Teas and Tisanes, How to Make Them Properly.

Teas and Tisanes, How to Make Them Properly.

Before we can learn to make a good cup of tea or tisane, we should get some definitions first:

Tea: While used as a ubiquitous term for all plant material hitting water, this is not technically correct. Tea comes from a specific plant (Camellia Sinensis), which includes:

  • black (mature, aged, and possibly treated leaves), 
  • green (dried, mature leaves), 
  • oolong (mature and fermented leaves)
  • white (immature leaves, contains less caffeine)

as well as

  • stems (in the case of Kukicha, or "twig tea") 

Tea, being that one plant (Camellia Sinensis), all contains caffeine unless specifically decaffeinated.

Tisane: is an infusion of anything else- herb leaves, stems, flowers, fruits, barks, seeds, roots, berries, and/or spices. Technically, using this specific definition, coffee is a tisane. Other tisanes, such as Yerba Maté, also contain caffeine, so don't assume all tisanes (not tea) are decaffeinated.

Herbalists mix plant and water in a couple ways:

  • Hot Infusion: The typical way most people "make tea": boiling water poured over plant material and letting it steep. 
  • Cold Infusion: Think "sun tea"- you take plant material, let it sit overnight in room temperature water, then strain and refrigerate.
  • Decoction: This is when you need to really extract a lot from your plants or your plants are hard and woody (like roots)- you boil the plant material in a pot, covered fr at least 20 minutes to do an extraction. This is the traditional ways syrups start.

Steeping times and ratios for tea:

  • Green Tea: Steep 1-3 mins. 1- 2 teaspoon in 8 oz. water
  • Black Tea: Steep 3-5 min, 1 teaspoon in 6-8 oz. water
  • Oolong Tea: Steep 3-5 mins, 1 teaspoon in 8 oz. water
  • White tea: Steep 4- 5 mins, 2 teaspoon in 8 oz. water
  • Twig Tea: Steep 4-5 mins, 2 teaspoon in 8 oz. water

Steeping times and ratios for tisanes:
(Generally speaking, if you are taking a tisane for medicine, your herbalist will direct you to steep longer (always covered). If you are steeping for pleasure, though, here are some guidelines.)

  • Flower or leaf: Steep covered for 5 mins,  1-2 teaspoon in 8 oz. water 
  • Seed, bark or root: Steep covered for 15-20 mins, 1-2 teaspoon in 8 oz. water
  • Fruit or spices: Steep covered for 5- 10 mins, depending on the fruit 1-3 teaspoon in 8 oz. water.

ALWAYS steep your tisanes covered. We want all the goodness and magic these plants have to offer. When the hot water hits the leaf, flower, root, seed, fruit or spice, it starts to “pull” out the constituents of that plant. That is where the healing is. That is what you want in your body. If you do not cover your tea, that medicine evaporates with the steam.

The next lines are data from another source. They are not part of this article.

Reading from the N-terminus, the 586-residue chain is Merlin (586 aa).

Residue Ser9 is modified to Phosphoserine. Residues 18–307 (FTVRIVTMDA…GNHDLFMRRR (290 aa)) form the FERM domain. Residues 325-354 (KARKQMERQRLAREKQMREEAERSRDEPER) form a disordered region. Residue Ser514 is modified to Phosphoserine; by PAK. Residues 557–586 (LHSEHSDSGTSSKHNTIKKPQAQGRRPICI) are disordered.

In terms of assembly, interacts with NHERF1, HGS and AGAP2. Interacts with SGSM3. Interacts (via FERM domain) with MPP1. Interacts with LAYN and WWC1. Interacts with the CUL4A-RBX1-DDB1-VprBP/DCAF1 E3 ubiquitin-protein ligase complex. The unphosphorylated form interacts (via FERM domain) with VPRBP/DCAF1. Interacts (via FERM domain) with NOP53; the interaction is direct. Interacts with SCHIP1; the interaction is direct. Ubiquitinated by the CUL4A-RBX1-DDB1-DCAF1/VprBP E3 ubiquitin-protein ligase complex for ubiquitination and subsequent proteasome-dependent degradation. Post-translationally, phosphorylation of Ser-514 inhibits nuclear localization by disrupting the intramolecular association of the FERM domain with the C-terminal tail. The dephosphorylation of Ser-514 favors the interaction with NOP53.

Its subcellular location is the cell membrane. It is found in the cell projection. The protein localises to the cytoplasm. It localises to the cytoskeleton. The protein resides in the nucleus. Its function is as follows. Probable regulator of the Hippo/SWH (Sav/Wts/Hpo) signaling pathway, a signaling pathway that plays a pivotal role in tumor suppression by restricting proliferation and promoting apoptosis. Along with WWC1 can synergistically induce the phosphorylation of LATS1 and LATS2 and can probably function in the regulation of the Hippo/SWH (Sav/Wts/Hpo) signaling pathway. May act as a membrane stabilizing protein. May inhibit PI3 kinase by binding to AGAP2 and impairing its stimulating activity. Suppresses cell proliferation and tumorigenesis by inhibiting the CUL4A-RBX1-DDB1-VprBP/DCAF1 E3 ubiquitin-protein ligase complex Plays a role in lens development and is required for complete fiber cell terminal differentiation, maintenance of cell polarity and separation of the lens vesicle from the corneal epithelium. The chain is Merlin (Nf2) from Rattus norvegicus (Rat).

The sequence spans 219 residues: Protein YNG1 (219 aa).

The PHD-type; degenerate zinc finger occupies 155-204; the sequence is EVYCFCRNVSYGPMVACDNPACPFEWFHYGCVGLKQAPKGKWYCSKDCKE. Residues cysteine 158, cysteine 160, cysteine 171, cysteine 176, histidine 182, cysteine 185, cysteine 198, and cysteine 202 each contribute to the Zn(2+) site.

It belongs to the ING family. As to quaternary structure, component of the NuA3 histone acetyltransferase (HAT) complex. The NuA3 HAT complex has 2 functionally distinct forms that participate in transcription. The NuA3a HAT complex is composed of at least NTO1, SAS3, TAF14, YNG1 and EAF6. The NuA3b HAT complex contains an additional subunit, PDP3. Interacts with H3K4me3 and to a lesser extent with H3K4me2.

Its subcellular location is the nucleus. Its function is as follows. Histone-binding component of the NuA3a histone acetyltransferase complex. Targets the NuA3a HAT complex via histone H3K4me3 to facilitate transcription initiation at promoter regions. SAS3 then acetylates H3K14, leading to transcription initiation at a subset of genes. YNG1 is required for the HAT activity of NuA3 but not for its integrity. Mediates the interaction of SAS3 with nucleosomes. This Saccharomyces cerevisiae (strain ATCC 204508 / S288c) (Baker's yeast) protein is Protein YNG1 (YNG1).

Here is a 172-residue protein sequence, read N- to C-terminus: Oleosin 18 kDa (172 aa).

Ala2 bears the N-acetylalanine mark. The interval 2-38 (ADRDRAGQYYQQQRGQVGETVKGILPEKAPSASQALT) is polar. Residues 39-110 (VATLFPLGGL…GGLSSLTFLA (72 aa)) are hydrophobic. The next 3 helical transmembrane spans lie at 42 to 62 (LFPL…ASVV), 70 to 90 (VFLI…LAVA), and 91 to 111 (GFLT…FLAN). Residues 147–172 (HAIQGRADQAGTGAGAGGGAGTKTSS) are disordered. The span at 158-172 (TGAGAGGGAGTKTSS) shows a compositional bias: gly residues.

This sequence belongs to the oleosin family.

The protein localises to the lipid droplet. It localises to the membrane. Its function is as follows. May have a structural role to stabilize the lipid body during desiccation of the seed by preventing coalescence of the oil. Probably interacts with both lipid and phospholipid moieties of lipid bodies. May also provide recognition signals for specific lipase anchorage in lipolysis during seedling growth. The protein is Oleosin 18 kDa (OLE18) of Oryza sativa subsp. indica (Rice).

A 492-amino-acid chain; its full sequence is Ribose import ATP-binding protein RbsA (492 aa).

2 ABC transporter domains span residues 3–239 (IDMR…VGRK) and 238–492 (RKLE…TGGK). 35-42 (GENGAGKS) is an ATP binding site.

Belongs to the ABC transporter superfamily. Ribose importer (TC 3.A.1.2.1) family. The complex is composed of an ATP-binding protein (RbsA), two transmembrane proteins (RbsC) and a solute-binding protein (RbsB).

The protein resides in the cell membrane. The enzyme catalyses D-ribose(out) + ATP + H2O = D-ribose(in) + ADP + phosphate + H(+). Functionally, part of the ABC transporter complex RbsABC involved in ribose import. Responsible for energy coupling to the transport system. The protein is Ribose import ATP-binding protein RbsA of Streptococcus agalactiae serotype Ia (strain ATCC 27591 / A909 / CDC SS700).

Tips from Iderah on making tea time a wellness ritual:

When making your tea or tisane, I suggest you make it a ritual, do some breathing and introspections. This process of making your drink can be very simple and quick or require lots of time and attention- it's up to you. I appreciate both the simplicity and the long ritual of a cup or pot of tea. Each day, each cup is different.

First, do your research. Get a good book on tisanes, consult your local herbalist, find out what plants might be best for you through trial and error. Make this research part of your self care routine- learning about herbs in your jammies is comforting and fun!

Second, you choose your plant. Do you want a tea or a tisane? Caffeine or none? Are you wanting a warm liquid filled with medicinal benefits to calm your nervous system, clear up mucus, or other remedy? Would you rather have something cold or room temperature? Are you needing some emotional comforting? What plant ally helps best with that for you?

Third, your vessel matters. When you’ve made a decision about the plant(s), pick a cup that calls to you and makes you happy. Investment in a good mug is another way to show you care- so much nicer than a paper cup or travel mug! 

Fourth, since tisanes are two ingredients (plants and water) the quality of each matters. Don't use tap water if you can. Invest in a good filtration system whenever possible.  For a hot tisane (the most common), boil your water (in a kettle on the stove, in a pot on the stove, or in an electric water kettle, never a microwave!) 

Next, place your tea in a bag or a metal or wood strainer. We encourage loose leaf teas, as these are more potent and flavorful than those pre-bagged boxes from the store. You can get so many tea accoutrements online or at your local tea and herb shop.

Now, ritualize that tisane! If you have a candle, light it and set your intention for the day, add some deep breaths, journal, and perhaps some yoga stretches. All of this makes for the start of your tea ritual. It makes for a better day.

Lastly, add your tea to your cup. When the water has boiled, take it off the heat and take 5 deep breaths. Now its time to pour water over your tea or tisane. Steep appropriately.

Tea or tisane can make or break your day, I think so anyway. Tea and tisanes are "where its at". They heal you with plant love from the inside out. They give you ritual time, self care, and various nutrients, depending on which plants you choose. Good luck and happy steeping!

Shop Haven Herbs' family of medicinal and flavorful tisanes or join our Tea of the Month Club!



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